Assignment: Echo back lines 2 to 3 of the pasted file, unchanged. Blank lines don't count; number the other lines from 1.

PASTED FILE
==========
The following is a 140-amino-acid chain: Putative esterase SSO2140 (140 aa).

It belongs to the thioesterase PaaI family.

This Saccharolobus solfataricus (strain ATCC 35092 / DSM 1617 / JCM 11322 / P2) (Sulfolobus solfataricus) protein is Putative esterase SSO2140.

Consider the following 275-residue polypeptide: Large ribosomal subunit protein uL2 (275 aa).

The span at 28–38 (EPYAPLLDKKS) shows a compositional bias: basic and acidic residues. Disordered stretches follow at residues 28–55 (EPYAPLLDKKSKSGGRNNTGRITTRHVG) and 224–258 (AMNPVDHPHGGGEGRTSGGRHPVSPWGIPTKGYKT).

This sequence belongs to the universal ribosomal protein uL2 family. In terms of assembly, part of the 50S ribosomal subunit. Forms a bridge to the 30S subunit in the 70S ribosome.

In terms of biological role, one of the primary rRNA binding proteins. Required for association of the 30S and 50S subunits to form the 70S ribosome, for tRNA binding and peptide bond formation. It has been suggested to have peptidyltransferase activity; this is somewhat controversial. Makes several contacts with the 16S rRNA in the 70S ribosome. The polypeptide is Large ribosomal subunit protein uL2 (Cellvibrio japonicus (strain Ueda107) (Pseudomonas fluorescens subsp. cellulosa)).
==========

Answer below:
It belongs to the thioesterase PaaI family.

This Saccharolobus solfataricus (strain ATCC 35092 / DSM 1617 / JCM 11322 / P2) (Sulfolobus solfataricus) protein is Putative esterase SSO2140.